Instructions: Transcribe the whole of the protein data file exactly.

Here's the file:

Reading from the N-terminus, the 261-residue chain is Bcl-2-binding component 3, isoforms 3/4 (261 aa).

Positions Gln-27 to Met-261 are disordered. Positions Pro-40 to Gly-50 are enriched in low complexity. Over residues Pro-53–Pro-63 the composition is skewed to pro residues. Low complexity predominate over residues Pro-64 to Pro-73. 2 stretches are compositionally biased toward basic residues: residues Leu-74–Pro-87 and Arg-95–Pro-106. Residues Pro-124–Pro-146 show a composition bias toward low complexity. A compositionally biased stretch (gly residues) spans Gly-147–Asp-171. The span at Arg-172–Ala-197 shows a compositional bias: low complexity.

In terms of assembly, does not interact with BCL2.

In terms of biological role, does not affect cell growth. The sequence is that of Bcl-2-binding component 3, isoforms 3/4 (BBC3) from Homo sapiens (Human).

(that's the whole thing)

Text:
Reading from the N-terminus, the 261-residue chain is Bcl-2-binding component 3, isoforms 3/4 (261 aa).

Positions Gln-27 to Met-261 are disordered. Positions Pro-40 to Gly-50 are enriched in low complexity. Over residues Pro-53–Pro-63 the composition is skewed to pro residues. Low complexity predominate over residues Pro-64 to Pro-73. 2 stretches are compositionally biased toward basic residues: residues Leu-74–Pro-87 and Arg-95–Pro-106. Residues Pro-124–Pro-146 show a composition bias toward low complexity. A compositionally biased stretch (gly residues) spans Gly-147–Asp-171. The span at Arg-172–Ala-197 shows a compositional bias: low complexity.

In terms of assembly, does not interact with BCL2.

In terms of biological role, does not affect cell growth. The sequence is that of Bcl-2-binding component 3, isoforms 3/4 (BBC3) from Homo sapiens (Human).